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Interactions between candelilla wax and saturated triacylglycerols in oleogels
- da Silva, Thais Lomonaco Teodoro, Arellano, Daniel Barrera, Martini, Silvana
- Food research international 2019 v.121 pp. 900-909
- candelilla wax, gels, hydrogenated oils, sensation, soybean oil, soybeans, triacylglycerols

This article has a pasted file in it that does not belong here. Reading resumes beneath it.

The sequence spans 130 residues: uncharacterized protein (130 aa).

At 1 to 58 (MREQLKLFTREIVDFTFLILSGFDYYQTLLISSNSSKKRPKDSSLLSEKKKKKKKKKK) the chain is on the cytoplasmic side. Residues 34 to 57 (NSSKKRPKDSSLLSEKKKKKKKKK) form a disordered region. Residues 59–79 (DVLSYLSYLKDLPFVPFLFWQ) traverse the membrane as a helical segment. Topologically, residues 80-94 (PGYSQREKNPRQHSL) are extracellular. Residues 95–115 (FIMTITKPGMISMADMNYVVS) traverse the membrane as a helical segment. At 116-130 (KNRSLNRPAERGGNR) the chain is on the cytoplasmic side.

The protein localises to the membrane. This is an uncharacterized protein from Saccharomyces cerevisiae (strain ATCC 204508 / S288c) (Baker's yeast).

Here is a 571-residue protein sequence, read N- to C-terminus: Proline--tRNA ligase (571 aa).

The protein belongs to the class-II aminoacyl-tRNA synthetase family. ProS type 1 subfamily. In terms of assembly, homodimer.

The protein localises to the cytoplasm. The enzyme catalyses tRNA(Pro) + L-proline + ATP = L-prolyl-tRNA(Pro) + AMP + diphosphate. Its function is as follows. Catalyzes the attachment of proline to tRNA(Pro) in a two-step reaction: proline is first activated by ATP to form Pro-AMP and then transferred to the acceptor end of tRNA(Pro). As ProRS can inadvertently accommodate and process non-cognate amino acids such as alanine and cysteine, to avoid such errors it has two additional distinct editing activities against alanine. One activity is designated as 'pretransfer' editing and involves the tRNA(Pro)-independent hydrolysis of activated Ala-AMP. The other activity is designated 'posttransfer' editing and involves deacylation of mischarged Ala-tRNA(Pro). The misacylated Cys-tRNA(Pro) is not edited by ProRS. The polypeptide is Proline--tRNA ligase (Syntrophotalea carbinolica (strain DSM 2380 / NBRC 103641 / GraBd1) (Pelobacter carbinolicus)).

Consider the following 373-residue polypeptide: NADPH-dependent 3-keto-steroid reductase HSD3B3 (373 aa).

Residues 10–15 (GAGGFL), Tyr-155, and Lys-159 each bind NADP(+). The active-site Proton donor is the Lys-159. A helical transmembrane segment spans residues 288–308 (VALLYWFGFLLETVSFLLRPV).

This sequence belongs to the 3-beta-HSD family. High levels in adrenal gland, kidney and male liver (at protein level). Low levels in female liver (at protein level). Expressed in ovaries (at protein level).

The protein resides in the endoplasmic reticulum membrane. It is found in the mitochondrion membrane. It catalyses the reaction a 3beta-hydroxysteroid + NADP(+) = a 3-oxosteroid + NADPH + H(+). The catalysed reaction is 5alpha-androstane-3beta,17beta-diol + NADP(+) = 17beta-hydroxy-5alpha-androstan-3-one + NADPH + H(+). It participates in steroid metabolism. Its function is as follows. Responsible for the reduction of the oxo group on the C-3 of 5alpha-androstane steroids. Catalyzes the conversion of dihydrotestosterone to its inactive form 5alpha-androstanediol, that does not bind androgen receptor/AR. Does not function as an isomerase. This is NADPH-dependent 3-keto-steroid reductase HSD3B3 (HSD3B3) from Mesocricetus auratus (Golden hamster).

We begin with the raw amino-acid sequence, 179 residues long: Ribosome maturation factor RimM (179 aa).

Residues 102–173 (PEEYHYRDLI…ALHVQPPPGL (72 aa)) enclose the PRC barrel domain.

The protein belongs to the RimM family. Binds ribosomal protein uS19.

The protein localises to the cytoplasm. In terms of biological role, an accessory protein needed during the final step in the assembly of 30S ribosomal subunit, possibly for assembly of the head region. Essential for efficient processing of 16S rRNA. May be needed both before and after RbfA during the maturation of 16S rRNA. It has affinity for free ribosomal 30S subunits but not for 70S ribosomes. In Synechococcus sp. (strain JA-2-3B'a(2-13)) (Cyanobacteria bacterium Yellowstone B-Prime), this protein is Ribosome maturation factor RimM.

- Fully hydrogenated oils or hardfats are low cost and highly available products used in lipid technology while candelilla wax (CLX) is a well-known oleogelator that has been thoroughly studied over the last decade. CLX is capable of making a strong oleogel when used in very low concentrations (~1.5%) while hardfats need to be added in higher concentrations (>10%) to form a gel. Based on the molecular similarity between hardfats and CLX the aim of this work is to evaluate the use of CLX and various hardfats in combination to form stable oleogels. The hardfats used in this study in combination with CLX were crambe (HCr), palm (HPl), palm kernel (HPk) and soybean (HSb). The total concentration of oleogelator used was 5% and soybean oil was used as the dispersing media. The proportions of 0:1, 0.25:0.75, 0.5:0.5, 0.75:0.25 and 1:0 of CLX:hardfats were studied. HPl and HCr fats formed a more stable and organized crystal network when used in all blends as shown by a shift towards to lower melting temperatures. However, G' and oil loss were close to CLX only when HPl was added in small amounts (0.25 and 0.5). The HSb fat presented similarity to CLX only for blend 0.25. HPk did not show any interaction with CLX due to the different triacylglycerol composition of this hardfat compared to the others. These results show that hardfats have the potential to be used in oleogel formulation especially when used in combination with CLX. The use of hardfats is attractive to producers since they are inexpensive and readily available and they can be used to reduce the total amount of CLX in food formulations avoiding the common waxy sensation associated with CLX formulations.